Depending on your point of view, one of the most endearing—or off-putting—features of a dog is his tongue. Everpresent, busy, and often intrusive, a dog’s tongue can also be one of his most defining characteristics. Most of us have either owned or have been acquainted with a dog who insists on greeting us by planting slobbery ‘kisses’ on our hands and faces, or licking us incessantly to get our attention. And while it is commonly accepted wisdom that dog mouths are cleaner than human mouths, does this mean they can lick us with abandon, and without any negative health consequences—assuming it’s even true? Following is an answer to that question, and more.
Do Dogs’ Tongues Contain Germs Potentially Dangerous to Humans?
In addition to being relatively alkaline, which prevents cavities, dog saliva contains antibacterial chemicals to help with grooming and minor wound care. But the saliva’s chemical composition doesn’t render it antiseptic to humans.
In other words, a dog’s tongue is not really ‘clean.’ While humans often have more bacteria in their mouths, the oral microbiomes (the world of bacteria that live in the mouth) are different. Dogs and humans share only about 16 percent of oral bacteria, so if your dog licks your arm, leg, or—eww—your tongue, doing so introduces foreign bacteria into your system. This is a good news/bad news scenario. The good news: Because the bacterial makeup is so different, most bacteria from a dog’s mouth isn’t likely zoonotic—it doesn’t jump from non-human to human host. The bad news? They can transmit bacteria like Salmonella and E. coli, and parasites like Giardia—so kisses and licks aren’t trouble-free.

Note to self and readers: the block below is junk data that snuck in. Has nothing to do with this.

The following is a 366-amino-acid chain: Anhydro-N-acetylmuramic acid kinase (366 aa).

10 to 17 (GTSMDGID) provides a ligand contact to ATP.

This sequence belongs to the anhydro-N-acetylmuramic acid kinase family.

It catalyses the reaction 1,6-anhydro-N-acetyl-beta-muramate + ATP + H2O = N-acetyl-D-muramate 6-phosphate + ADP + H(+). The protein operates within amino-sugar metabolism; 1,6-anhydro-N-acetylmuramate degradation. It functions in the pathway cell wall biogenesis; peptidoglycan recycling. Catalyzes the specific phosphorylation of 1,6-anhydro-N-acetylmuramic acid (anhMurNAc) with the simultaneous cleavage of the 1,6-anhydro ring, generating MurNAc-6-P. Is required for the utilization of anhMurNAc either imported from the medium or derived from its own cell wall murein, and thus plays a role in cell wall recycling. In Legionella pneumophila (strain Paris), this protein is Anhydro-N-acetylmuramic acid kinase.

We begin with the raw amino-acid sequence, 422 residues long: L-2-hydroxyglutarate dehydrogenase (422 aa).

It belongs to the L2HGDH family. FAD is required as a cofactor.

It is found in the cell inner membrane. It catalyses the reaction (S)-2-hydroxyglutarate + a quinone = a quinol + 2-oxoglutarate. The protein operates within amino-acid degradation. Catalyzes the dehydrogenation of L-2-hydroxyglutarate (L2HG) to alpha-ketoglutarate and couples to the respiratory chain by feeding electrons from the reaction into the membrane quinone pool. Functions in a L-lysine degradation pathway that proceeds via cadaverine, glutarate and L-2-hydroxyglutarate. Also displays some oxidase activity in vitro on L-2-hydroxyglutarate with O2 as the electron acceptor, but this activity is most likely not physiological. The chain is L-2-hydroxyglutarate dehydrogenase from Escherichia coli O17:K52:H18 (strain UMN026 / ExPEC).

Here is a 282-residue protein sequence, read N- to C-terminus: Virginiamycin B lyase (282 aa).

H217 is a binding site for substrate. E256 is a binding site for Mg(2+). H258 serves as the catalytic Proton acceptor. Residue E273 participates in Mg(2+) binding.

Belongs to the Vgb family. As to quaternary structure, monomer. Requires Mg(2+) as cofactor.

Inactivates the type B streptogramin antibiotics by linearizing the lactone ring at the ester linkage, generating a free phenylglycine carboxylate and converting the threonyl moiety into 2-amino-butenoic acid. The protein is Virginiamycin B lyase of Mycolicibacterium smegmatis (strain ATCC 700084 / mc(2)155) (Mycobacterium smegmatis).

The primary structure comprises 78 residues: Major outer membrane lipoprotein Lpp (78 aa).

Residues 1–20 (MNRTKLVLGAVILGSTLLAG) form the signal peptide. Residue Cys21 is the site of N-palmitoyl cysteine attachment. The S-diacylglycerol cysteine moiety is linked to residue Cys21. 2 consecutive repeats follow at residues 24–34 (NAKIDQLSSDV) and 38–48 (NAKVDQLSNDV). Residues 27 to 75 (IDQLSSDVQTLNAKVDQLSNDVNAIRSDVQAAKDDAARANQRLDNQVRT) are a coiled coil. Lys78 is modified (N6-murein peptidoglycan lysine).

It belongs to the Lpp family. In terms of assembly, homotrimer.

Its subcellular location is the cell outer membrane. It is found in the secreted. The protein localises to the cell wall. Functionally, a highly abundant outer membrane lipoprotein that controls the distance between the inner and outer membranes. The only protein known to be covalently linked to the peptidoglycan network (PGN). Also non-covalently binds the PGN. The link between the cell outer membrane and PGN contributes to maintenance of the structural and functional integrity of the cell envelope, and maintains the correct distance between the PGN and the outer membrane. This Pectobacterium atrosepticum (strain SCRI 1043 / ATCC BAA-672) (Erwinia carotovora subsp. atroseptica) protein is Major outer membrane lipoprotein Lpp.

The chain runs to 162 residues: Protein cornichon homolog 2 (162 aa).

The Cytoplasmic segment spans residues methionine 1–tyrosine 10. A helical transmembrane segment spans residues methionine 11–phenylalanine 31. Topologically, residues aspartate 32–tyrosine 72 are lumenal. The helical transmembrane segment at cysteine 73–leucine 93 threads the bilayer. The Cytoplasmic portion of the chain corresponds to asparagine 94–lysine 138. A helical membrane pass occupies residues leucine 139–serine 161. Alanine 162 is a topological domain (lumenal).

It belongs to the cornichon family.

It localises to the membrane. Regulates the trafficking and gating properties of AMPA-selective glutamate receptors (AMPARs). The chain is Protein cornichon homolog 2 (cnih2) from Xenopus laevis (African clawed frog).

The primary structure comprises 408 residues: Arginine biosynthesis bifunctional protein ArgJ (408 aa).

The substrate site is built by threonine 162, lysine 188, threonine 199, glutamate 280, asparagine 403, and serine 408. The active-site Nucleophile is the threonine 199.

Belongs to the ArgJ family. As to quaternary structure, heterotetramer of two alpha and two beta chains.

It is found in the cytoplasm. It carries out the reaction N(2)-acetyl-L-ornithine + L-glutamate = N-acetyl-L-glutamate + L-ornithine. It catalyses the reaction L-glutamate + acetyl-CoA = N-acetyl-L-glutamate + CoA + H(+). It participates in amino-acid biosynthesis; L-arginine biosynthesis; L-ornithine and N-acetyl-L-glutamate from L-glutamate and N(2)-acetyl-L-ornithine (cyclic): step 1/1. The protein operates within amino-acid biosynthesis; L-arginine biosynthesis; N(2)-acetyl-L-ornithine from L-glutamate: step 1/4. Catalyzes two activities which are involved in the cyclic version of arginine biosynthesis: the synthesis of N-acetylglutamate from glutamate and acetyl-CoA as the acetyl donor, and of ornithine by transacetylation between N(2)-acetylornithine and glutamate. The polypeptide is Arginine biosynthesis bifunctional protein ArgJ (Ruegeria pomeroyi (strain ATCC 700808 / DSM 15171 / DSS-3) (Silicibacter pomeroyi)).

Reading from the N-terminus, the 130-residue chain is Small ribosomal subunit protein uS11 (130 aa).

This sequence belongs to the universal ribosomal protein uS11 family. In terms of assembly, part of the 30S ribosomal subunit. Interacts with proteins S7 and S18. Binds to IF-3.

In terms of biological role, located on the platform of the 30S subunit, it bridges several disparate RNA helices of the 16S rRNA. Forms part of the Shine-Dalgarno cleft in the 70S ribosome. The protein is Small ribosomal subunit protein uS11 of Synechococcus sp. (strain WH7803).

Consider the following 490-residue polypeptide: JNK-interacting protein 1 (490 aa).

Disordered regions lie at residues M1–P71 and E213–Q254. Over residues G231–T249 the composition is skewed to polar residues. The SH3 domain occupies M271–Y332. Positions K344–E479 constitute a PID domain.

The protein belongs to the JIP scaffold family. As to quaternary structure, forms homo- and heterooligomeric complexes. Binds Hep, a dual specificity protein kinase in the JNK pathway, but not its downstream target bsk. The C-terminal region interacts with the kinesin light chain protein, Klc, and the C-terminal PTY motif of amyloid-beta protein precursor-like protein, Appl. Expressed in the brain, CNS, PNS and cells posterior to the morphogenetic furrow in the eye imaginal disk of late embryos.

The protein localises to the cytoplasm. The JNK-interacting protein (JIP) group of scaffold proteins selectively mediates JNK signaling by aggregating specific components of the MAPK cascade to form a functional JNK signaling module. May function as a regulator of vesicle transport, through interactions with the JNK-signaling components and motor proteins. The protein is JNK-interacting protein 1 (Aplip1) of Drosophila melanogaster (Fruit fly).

But while dogs’ saliva contains a multitude of bacteria which can be transmitted to humans through licking, most of the time our skin and other immune functions ward off any potential pathogens.
Dog bites become infected less than 20 percent of the time—not because their mouths are clean, but because it’s less likely for this type of bite to create puncture wounds. Comparatively, cat bites carry a 50 percent chance of infection since they cause puncture wounds more often, which introduces mouth bacteria (and anything else you had on your skin at the time) deep into the wound.
Why Do Dogs Lick?
Dogs lick people, dogs, and other objects for a variety of reasons, but principally because it makes them feel good. Licking releases endorphins in the dog’s body, which provides comfort and relieves stress. And, when humans respond positively—bestowing attention on the dog upon being licked—it serves to reinforce his behavior, quickly turning it into a habit.